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[v. im-pur-suh-neyt; adj. im-pur-suh-nit, -neyt] /v. ɪmˈpɜr səˌneɪt; adj. ɪmˈpɜr sə nɪt, -ˌneɪt/
verb (used with object), impersonated, impersonating.
to assume the character or appearance of; pretend to be:
He was arrested for impersonating a police officer.
to mimic the voice, mannerisms, etc., of (a person) in order to entertain.
to act or play the part of; personate.
Archaic. to represent in personal or bodily form; personify; typify.
embodied in a person; invested with personality.
Origin of impersonate
1615-25; im-1 + person + -ate1
Related forms
impersonation, noun Unabridged
Based on the Random House Dictionary, © Random House, Inc. 2015.
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Examples from the web for impersonation
  • He seems to be the impersonation of self-inflicted torments.
  • The impersonation of moral purity in the midst of temptations.
  • Mummery and impersonation in their more primitive forms can be traced back at the universities to the later fourteenth century.
  • Henry taught, in that first scene, through impersonation.
  • Your soupcon step up is a competent impersonation of it.
  • Your pinch step up is a competent impersonation of it.
  • The effect of this impersonation is engaging in the liveliness of the narration and incident.
  • There's always the risk that you re-watch it and find yourself doing an impersonation.
  • His crowning achievement is his impersonation of a visiting nobleman at a weekend party.
  • Prosecutors want to know whether the business development company obtained the phone records of a critic through impersonation.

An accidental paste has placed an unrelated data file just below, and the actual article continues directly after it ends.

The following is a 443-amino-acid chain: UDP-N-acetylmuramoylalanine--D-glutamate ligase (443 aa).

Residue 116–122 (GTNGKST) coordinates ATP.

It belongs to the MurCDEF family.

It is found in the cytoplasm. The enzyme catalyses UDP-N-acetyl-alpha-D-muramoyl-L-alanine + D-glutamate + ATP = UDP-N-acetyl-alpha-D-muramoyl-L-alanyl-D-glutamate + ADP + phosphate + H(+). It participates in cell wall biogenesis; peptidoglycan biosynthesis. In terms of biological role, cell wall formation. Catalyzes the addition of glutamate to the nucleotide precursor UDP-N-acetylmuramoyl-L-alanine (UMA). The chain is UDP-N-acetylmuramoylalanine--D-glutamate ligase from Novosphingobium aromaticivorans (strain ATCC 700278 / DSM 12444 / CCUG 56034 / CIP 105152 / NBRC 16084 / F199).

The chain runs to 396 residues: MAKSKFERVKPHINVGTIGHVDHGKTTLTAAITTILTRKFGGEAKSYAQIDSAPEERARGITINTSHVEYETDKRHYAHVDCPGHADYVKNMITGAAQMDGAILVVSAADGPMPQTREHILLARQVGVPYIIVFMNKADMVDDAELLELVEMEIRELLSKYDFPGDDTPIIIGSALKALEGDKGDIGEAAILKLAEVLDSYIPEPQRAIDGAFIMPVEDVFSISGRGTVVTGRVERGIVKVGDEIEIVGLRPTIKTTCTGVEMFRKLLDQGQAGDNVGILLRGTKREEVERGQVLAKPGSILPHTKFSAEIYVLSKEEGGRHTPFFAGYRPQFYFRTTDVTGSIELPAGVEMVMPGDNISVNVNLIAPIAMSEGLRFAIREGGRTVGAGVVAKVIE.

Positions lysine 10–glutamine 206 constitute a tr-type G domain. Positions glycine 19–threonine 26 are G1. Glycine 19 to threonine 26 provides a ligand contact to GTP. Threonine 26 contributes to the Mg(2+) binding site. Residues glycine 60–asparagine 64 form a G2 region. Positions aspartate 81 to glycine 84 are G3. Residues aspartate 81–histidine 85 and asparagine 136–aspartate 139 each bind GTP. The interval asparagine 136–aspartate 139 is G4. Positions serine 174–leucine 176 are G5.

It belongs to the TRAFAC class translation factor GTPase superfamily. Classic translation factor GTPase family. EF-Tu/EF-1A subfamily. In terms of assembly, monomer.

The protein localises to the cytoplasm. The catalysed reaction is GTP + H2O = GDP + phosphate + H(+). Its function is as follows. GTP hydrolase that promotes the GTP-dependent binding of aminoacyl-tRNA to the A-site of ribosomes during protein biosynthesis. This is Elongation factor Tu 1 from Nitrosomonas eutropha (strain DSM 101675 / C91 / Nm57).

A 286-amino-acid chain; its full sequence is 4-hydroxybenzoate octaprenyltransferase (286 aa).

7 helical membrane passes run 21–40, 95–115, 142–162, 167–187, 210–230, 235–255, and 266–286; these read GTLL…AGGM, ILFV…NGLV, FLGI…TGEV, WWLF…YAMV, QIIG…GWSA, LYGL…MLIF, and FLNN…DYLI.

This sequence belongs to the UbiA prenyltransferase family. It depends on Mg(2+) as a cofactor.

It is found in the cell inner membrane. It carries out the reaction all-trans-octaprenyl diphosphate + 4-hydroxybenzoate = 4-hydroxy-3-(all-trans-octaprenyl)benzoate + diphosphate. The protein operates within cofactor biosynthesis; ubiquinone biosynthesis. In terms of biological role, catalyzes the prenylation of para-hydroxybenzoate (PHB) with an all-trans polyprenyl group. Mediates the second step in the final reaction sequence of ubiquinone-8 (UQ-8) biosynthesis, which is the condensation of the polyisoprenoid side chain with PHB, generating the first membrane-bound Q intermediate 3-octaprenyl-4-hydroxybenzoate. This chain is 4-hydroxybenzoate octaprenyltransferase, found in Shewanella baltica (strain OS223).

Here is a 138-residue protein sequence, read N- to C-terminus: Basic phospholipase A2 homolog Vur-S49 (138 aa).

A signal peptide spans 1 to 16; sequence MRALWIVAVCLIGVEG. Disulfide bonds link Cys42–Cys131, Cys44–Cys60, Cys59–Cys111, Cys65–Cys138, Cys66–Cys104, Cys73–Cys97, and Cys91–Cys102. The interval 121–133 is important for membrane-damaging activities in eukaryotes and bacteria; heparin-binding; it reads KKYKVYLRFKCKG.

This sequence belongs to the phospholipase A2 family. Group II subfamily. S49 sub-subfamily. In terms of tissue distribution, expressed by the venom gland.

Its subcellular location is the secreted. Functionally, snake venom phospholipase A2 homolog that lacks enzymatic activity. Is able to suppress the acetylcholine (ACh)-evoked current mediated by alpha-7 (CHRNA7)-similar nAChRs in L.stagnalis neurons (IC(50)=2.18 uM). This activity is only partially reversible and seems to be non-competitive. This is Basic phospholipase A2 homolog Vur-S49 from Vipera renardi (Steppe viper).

British Dictionary definitions for impersonation


verb (transitive)
to pretend to be (another person)
to imitate the character, mannerisms, etc, of (another person)
(rare) to play the part or character of
an archaic word for personify
Derived Forms
impersonation, noun
impersonator, noun
Collins English Dictionary - Complete & Unabridged 2012 Digital Edition
© William Collins Sons & Co. Ltd. 1979, 1986 © HarperCollins
Publishers 1998, 2000, 2003, 2005, 2006, 2007, 2009, 2012
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Word Origin and History for impersonation

1800, "personification;" 1825 as "an acting of a part or character;" noun of action from impersonate (v.).



1620s, "to invest with a personality," from assimilated form of Latin in- "into, in" (see in- (2)) + persona "person." Sense of "to assume the person or character of" is first recorded 1715. Earlier in same sense was personate (1610s). Related: Impersonated; impersonating.

Online Etymology Dictionary, © 2010 Douglas Harper
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